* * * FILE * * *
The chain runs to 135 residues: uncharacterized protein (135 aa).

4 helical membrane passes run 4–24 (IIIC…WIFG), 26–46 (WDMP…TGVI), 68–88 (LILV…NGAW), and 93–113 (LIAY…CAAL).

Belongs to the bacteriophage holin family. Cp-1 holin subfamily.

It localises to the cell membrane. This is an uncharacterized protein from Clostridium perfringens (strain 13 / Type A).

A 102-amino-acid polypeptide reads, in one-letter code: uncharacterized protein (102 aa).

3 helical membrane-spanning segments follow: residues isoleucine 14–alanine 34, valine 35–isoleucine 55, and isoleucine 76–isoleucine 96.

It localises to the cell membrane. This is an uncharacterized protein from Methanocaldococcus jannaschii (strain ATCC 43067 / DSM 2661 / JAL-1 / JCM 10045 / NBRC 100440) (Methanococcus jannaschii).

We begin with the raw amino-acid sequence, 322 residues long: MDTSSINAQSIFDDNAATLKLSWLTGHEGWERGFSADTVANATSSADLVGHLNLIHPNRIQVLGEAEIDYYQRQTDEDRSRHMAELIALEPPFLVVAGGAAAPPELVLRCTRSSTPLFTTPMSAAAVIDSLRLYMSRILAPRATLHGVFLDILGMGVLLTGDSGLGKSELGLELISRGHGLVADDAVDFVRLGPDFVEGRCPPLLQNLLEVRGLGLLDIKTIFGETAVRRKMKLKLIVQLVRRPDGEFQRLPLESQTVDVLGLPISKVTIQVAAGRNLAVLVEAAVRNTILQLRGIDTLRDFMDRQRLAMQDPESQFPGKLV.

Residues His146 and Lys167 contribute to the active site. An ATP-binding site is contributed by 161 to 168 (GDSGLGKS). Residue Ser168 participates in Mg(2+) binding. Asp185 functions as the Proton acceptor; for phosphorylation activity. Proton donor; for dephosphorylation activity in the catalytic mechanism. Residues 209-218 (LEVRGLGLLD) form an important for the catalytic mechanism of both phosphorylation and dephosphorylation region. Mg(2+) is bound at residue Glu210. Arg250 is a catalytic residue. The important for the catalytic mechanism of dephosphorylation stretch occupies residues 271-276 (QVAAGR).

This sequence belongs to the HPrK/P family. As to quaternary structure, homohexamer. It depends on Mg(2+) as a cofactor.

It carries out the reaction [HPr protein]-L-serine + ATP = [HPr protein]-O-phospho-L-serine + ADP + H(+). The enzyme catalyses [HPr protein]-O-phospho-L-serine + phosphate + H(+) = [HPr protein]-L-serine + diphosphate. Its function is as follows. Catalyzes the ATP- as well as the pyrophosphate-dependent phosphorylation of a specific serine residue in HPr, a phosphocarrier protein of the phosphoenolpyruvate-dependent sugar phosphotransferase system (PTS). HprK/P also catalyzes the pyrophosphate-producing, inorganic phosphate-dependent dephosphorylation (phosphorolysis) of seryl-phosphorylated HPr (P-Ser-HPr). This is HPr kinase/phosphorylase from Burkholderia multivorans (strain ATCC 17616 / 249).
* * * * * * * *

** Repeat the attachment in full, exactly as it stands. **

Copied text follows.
The chain runs to 135 residues: uncharacterized protein (135 aa).

4 helical membrane passes run 4–24 (IIIC…WIFG), 26–46 (WDMP…TGVI), 68–88 (LILV…NGAW), and 93–113 (LIAY…CAAL).

Belongs to the bacteriophage holin family. Cp-1 holin subfamily.

It localises to the cell membrane. This is an uncharacterized protein from Clostridium perfringens (strain 13 / Type A).

A 102-amino-acid polypeptide reads, in one-letter code: uncharacterized protein (102 aa).

3 helical membrane-spanning segments follow: residues isoleucine 14–alanine 34, valine 35–isoleucine 55, and isoleucine 76–isoleucine 96.

It localises to the cell membrane. This is an uncharacterized protein from Methanocaldococcus jannaschii (strain ATCC 43067 / DSM 2661 / JAL-1 / JCM 10045 / NBRC 100440) (Methanococcus jannaschii).

We begin with the raw amino-acid sequence, 322 residues long: MDTSSINAQSIFDDNAATLKLSWLTGHEGWERGFSADTVANATSSADLVGHLNLIHPNRIQVLGEAEIDYYQRQTDEDRSRHMAELIALEPPFLVVAGGAAAPPELVLRCTRSSTPLFTTPMSAAAVIDSLRLYMSRILAPRATLHGVFLDILGMGVLLTGDSGLGKSELGLELISRGHGLVADDAVDFVRLGPDFVEGRCPPLLQNLLEVRGLGLLDIKTIFGETAVRRKMKLKLIVQLVRRPDGEFQRLPLESQTVDVLGLPISKVTIQVAAGRNLAVLVEAAVRNTILQLRGIDTLRDFMDRQRLAMQDPESQFPGKLV.

Residues His146 and Lys167 contribute to the active site. An ATP-binding site is contributed by 161 to 168 (GDSGLGKS). Residue Ser168 participates in Mg(2+) binding. Asp185 functions as the Proton acceptor; for phosphorylation activity. Proton donor; for dephosphorylation activity in the catalytic mechanism. Residues 209-218 (LEVRGLGLLD) form an important for the catalytic mechanism of both phosphorylation and dephosphorylation region. Mg(2+) is bound at residue Glu210. Arg250 is a catalytic residue. The important for the catalytic mechanism of dephosphorylation stretch occupies residues 271-276 (QVAAGR).

This sequence belongs to the HPrK/P family. As to quaternary structure, homohexamer. It depends on Mg(2+) as a cofactor.

It carries out the reaction [HPr protein]-L-serine + ATP = [HPr protein]-O-phospho-L-serine + ADP + H(+). The enzyme catalyses [HPr protein]-O-phospho-L-serine + phosphate + H(+) = [HPr protein]-L-serine + diphosphate. Its function is as follows. Catalyzes the ATP- as well as the pyrophosphate-dependent phosphorylation of a specific serine residue in HPr, a phosphocarrier protein of the phosphoenolpyruvate-dependent sugar phosphotransferase system (PTS). HprK/P also catalyzes the pyrophosphate-producing, inorganic phosphate-dependent dephosphorylation (phosphorolysis) of seryl-phosphorylated HPr (P-Ser-HPr). This is HPr kinase/phosphorylase from Burkholderia multivorans (strain ATCC 17616 / 249).